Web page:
I’d seen several of those pictures she’d taken of the collage of photos before.  The collage made of the photos of the concrete man.  They never looked like anything until she captured them in her view finder and placed them on film.
                Colors and shapes, darks and lights, over exposure and underexposure – they were all nothing until she froze them through her lens.
                On the film faces appeared.
                The individual photographs could no longer be seen at all, in their place there would be these faces…creepy, lifeless faces.  Not lifeless as in ‘they are from a collage’ but lifeless as in the faces were dead.  Corpse faces.
                “Sir, would you like to come back in before we close the lid?” the director was standing right behind me.  I hadn’t heard him approach.
                “Um… yes,” I said, eyes hot.  “Yes, please.”

                Beth stood there staring at the casket and didn’t look at me.  Her eyes wouldn’t leave him, but I couldn’t help but look at her.  She didn’t know that the woman had been at the house, but she knew I wasn’t with our son.  He was alone when he fell.
                I heard them working with the lid and looked back at his tiny face as the shadow of the lid started to move over his little broken face.  She broke out into loud sobs, collapsing to her knees on the floor.
                Standing there I just watched our little boy disappear under the lid of the box.
                But as the lid closed I thought I spotted something that was under his hands.
                It was a photograph.
                One of those photographs.
                The stone man.
                And he was staring mockingly at me.
                My son wouldn’t be alone in that box.
                That man would be in there.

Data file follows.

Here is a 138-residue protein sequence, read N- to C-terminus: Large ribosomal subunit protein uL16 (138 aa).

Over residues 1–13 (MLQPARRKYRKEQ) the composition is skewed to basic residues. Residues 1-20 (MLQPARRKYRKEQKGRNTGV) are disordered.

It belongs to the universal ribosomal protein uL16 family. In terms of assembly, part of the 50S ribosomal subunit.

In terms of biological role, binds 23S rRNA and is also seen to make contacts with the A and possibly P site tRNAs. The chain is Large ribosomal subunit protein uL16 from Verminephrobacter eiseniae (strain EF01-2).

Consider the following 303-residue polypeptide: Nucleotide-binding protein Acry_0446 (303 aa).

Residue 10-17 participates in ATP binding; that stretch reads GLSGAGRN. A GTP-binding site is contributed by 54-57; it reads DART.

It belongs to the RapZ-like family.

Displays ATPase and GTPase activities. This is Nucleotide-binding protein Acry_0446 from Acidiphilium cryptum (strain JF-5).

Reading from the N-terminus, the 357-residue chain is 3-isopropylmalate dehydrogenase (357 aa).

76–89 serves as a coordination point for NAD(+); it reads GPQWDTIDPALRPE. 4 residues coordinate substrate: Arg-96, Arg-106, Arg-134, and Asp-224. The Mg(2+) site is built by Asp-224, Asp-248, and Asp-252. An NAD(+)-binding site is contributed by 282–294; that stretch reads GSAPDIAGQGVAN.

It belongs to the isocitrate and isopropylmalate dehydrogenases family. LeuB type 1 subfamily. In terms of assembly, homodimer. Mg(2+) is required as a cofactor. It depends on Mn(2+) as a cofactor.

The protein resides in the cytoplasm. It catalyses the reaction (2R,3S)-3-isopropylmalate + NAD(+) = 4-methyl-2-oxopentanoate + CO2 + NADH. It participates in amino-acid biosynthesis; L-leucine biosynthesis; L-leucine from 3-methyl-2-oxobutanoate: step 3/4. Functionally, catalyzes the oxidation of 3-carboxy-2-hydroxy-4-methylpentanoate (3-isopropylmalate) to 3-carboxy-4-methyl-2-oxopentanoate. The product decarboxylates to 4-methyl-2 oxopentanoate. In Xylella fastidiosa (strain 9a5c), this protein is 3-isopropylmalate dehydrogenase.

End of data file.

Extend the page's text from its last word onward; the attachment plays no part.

“Stop,” I said.
                The morticians looked at me, the lid closed already.
                She looked up at me, her face wet with tears, her eyes crushed in pain.  Beth wasn’t angry, I’d seen her angry many times, this was different.  She was swallowed in that moment and the world was engulfing her.
                “Sir, we shouldn’t…”
                “Why’s… why is that photo…”
                “No,” Beth said jumping to her feet, “NO!”
                I turned and stood my ground as she ran at me, her palms up, plowing into my chest.  They hit me hard and I stumbled backward towards the wall behind me.
                I choked back a grunt.
                “YOU DON’T GET TO DO THAT…” she growled at me.  “You can’t stop that…”
                I just looked at her because she was right.
                My sin had been committed.  He was in there because of me and the whore who smelled nauseatingly like a false fruit.  I had no say in this anymore.
                No matter how much I wanted to.
                She chose to seal him with a photograph, I had to swallow that.  I couldn’t make that choice anymore.  I’d lost that.
                “No…” I said, and tears started running down…
                He would not be buried with that thing.

                It was late on Saturday when the graveside service had finished.  The tiny box looked so small set up for burial in the back corner of the cemetery.  It was the only plot they had left.  His mother had chosen it.  He would be buried with her family, even if it meant he wouldn’t be buried with her.
                All the people had already left taking their tears and sadness with them.  I had been bathed in this wash of sorrow.  ‘I’m so sorry…’  ‘He was so young…’  On and on.
                All I could think about was that picture in the box with him.
                I’d lost that fight.
                They had to remove me from the funeral home.  I’d lost.
                That concrete man was with my son and his little broken body, his little pajamas, and his bare feet with their perfect little toes.  The concrete man who made faces in the camera.  The concrete man who my son’s mother had some agreement with.
                “Come on,” my mom said to me.  I hadn’t even realized she was still there.  I guess she had been in the car or somewhere away.